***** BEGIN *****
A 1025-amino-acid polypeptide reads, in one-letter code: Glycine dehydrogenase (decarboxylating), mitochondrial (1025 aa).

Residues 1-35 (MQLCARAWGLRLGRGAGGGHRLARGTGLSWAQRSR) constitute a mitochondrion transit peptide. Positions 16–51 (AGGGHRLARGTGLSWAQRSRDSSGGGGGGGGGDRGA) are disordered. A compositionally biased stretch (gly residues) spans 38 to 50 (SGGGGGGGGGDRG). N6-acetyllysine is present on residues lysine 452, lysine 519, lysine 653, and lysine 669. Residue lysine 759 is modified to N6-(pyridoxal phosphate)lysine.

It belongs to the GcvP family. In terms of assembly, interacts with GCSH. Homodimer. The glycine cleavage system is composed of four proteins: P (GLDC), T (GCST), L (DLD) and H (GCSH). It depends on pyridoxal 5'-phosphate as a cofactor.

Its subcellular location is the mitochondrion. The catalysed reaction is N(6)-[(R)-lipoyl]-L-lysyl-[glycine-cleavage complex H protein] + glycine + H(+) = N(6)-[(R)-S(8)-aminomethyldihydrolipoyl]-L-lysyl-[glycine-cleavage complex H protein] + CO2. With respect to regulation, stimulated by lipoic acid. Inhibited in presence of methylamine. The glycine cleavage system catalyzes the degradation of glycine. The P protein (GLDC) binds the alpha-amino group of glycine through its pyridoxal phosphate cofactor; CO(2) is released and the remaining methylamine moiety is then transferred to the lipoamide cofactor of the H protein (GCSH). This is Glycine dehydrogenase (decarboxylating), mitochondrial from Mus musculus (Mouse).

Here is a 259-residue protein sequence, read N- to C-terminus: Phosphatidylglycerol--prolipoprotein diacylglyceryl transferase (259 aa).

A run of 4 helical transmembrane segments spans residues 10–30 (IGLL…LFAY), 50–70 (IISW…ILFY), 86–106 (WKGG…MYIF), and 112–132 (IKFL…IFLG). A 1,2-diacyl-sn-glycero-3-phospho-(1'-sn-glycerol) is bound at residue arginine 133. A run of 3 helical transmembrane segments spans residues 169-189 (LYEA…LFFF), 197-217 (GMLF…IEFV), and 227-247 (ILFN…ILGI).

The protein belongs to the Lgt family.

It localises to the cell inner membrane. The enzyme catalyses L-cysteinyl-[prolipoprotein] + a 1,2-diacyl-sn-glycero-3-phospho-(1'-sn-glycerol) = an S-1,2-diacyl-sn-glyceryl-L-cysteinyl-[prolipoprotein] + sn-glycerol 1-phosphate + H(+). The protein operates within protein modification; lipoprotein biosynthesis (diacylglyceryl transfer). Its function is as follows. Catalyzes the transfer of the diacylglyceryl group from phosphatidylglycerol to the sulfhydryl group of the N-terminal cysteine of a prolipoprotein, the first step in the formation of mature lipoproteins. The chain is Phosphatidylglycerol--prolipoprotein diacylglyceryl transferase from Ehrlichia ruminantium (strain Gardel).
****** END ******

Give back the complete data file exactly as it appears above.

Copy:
A 1025-amino-acid polypeptide reads, in one-letter code: Glycine dehydrogenase (decarboxylating), mitochondrial (1025 aa).

Residues 1-35 (MQLCARAWGLRLGRGAGGGHRLARGTGLSWAQRSR) constitute a mitochondrion transit peptide. Positions 16–51 (AGGGHRLARGTGLSWAQRSRDSSGGGGGGGGGDRGA) are disordered. A compositionally biased stretch (gly residues) spans 38 to 50 (SGGGGGGGGGDRG). N6-acetyllysine is present on residues lysine 452, lysine 519, lysine 653, and lysine 669. Residue lysine 759 is modified to N6-(pyridoxal phosphate)lysine.

It belongs to the GcvP family. In terms of assembly, interacts with GCSH. Homodimer. The glycine cleavage system is composed of four proteins: P (GLDC), T (GCST), L (DLD) and H (GCSH). It depends on pyridoxal 5'-phosphate as a cofactor.

Its subcellular location is the mitochondrion. The catalysed reaction is N(6)-[(R)-lipoyl]-L-lysyl-[glycine-cleavage complex H protein] + glycine + H(+) = N(6)-[(R)-S(8)-aminomethyldihydrolipoyl]-L-lysyl-[glycine-cleavage complex H protein] + CO2. With respect to regulation, stimulated by lipoic acid. Inhibited in presence of methylamine. The glycine cleavage system catalyzes the degradation of glycine. The P protein (GLDC) binds the alpha-amino group of glycine through its pyridoxal phosphate cofactor; CO(2) is released and the remaining methylamine moiety is then transferred to the lipoamide cofactor of the H protein (GCSH). This is Glycine dehydrogenase (decarboxylating), mitochondrial from Mus musculus (Mouse).

Here is a 259-residue protein sequence, read N- to C-terminus: Phosphatidylglycerol--prolipoprotein diacylglyceryl transferase (259 aa).

A run of 4 helical transmembrane segments spans residues 10–30 (IGLL…LFAY), 50–70 (IISW…ILFY), 86–106 (WKGG…MYIF), and 112–132 (IKFL…IFLG). A 1,2-diacyl-sn-glycero-3-phospho-(1'-sn-glycerol) is bound at residue arginine 133. A run of 3 helical transmembrane segments spans residues 169-189 (LYEA…LFFF), 197-217 (GMLF…IEFV), and 227-247 (ILFN…ILGI).

The protein belongs to the Lgt family.

It localises to the cell inner membrane. The enzyme catalyses L-cysteinyl-[prolipoprotein] + a 1,2-diacyl-sn-glycero-3-phospho-(1'-sn-glycerol) = an S-1,2-diacyl-sn-glyceryl-L-cysteinyl-[prolipoprotein] + sn-glycerol 1-phosphate + H(+). The protein operates within protein modification; lipoprotein biosynthesis (diacylglyceryl transfer). Its function is as follows. Catalyzes the transfer of the diacylglyceryl group from phosphatidylglycerol to the sulfhydryl group of the N-terminal cysteine of a prolipoprotein, the first step in the formation of mature lipoproteins. The chain is Phosphatidylglycerol--prolipoprotein diacylglyceryl transferase from Ehrlichia ruminantium (strain Gardel).